Mark Lewis acted with a lack of integrity and failed to uphold the confidence the public places in the profession when he ‘wished death’ to his abusers on social media, the Solicitors Disciplinary Tribunal found today. The high-profile media lawyer, who represented phone-hacking victims  against the News of the World, was fined £2,500 and ordered to pay £10,000 costs.

Lewis was charged by the Solicitors Regulation Authority with sending offensive and profane messages to users on Twitter and Facebook. The only charge found unproven was that Lewis acted without integrity when he sent an offensive message to the son of an acquaintance on Facebook. The tribunal accepted in that case that Lewis, who suffers from multiple sclerosis, was on a course of strong medication at the time, had entered into a ‘dream-like state’ and could not remember what he had posted.

He subsequently made repeated efforts to apologise to the person he messaged.

Both allegations related to Lewis’s conduct on Twitter were found proven. The tribunal did not hear all the messages Lewis sent in reply but one of his responses was: ‘Happy to celebrate your death too. I have not got time for your hideous evil.’

In mitigation Timothy Kendal, representing Lewis, said the lawyer- who is Jewish - had been subjected to a three-year bombardment on Twitter consisting of ‘thousands’ of disgusting and abusive antisemitic messages from neo-nazis. He had been forced to live with enhanced security as a result.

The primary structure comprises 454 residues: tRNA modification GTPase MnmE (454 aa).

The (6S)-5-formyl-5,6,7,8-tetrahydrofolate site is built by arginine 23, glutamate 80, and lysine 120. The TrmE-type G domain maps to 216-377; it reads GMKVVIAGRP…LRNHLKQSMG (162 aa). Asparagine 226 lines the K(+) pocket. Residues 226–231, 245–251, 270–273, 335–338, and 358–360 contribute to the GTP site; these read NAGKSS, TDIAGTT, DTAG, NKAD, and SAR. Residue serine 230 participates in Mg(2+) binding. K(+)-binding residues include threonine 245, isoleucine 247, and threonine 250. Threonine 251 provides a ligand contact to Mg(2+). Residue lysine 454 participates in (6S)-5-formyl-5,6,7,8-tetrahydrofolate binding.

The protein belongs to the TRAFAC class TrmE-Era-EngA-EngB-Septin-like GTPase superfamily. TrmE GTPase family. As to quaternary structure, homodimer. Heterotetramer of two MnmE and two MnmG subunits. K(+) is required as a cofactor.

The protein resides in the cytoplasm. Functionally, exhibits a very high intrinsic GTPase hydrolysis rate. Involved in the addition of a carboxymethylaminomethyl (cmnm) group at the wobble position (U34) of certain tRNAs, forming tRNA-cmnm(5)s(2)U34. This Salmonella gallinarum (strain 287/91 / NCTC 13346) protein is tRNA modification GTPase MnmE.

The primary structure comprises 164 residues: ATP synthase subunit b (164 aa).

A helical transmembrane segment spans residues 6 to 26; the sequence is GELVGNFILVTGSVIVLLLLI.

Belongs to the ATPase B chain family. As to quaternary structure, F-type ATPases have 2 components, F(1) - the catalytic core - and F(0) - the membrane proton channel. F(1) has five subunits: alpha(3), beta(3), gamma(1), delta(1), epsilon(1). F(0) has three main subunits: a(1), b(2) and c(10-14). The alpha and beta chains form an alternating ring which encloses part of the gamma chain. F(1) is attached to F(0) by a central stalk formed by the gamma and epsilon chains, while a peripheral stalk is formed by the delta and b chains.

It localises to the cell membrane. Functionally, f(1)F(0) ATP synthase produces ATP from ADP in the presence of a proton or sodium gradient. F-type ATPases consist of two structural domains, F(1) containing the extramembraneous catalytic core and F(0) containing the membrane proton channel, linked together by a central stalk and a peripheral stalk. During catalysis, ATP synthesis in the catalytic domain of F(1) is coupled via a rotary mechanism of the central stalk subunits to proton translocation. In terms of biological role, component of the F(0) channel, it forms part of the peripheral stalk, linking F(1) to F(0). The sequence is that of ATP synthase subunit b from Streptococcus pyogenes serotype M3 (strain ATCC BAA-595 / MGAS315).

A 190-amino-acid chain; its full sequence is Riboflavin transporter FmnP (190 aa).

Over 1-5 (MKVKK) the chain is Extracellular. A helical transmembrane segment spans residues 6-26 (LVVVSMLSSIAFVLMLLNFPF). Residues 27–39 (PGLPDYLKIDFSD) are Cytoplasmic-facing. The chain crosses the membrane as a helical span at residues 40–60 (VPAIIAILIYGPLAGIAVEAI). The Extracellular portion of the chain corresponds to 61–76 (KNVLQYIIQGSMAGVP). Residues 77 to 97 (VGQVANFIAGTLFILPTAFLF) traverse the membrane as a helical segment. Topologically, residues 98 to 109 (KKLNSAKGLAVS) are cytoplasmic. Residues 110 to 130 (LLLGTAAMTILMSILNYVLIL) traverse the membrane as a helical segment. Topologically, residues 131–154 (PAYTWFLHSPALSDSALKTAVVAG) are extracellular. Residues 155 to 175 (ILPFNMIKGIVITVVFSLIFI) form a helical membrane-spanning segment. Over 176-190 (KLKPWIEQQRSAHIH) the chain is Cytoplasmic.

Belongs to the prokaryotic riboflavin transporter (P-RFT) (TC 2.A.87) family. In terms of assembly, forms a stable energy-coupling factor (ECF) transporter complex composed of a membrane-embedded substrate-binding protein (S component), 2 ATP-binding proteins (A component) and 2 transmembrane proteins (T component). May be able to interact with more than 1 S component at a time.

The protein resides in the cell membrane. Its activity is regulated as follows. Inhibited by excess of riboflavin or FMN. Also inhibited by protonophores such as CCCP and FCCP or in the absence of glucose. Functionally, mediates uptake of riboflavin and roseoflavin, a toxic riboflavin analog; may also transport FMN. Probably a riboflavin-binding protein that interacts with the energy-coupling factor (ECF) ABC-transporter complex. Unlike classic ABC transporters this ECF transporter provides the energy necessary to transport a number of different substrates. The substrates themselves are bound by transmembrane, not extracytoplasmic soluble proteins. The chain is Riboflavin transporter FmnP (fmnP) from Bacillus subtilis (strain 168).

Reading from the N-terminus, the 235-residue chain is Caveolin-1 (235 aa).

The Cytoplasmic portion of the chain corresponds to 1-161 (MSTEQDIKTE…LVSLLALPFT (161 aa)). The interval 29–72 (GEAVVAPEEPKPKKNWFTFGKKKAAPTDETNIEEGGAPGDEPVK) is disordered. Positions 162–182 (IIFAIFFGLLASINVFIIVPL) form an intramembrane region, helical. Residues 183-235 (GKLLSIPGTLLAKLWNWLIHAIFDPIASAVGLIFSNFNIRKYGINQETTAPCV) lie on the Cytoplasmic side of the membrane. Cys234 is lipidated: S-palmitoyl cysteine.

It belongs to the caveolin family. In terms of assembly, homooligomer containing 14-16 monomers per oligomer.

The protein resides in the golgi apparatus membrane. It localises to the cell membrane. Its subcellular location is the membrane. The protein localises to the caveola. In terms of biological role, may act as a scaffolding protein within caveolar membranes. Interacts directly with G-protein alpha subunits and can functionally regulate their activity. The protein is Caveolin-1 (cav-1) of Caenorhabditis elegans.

Among those messages were tweets mocking his illness and others that showed his face superimposed on photographs of the crematorium at Auschwitz. Some of his abusers have been convicted for their conduct towards him, Kendal noted. Lewis had responded to a tiny proportion of the messages he received, his counsel added.

Gideon Falter, chair of the Campaign Against Antisemitism, appeared as a witness. Falter said known antisemites had been watching proceedings closely and had tried to use the SRA as a tool with which to punish Lewis. They would be ‘rejoicing’ at any severe outcome, he warned.

Kendal submitted that the case was ‘wholly unprecedented and unique’ and that his client had a huge amount of integrity. Lewis has spent his life fighting and tackling antisemitism and other forms of racism, Kendal said. In his professional capacity, he had consistently represented the underdog.

Kendall added: ’It is my submission that there are serious and compelling mitigating factors for each charge.’

Today’s decision promptied cries of ‘disgrace’ from the public seats, with some observers claiming it would hand a victory to antisemites. The proceedings had been heated at times and at one point the hearing was moved to accommodate the large number of people who had chosen to attend.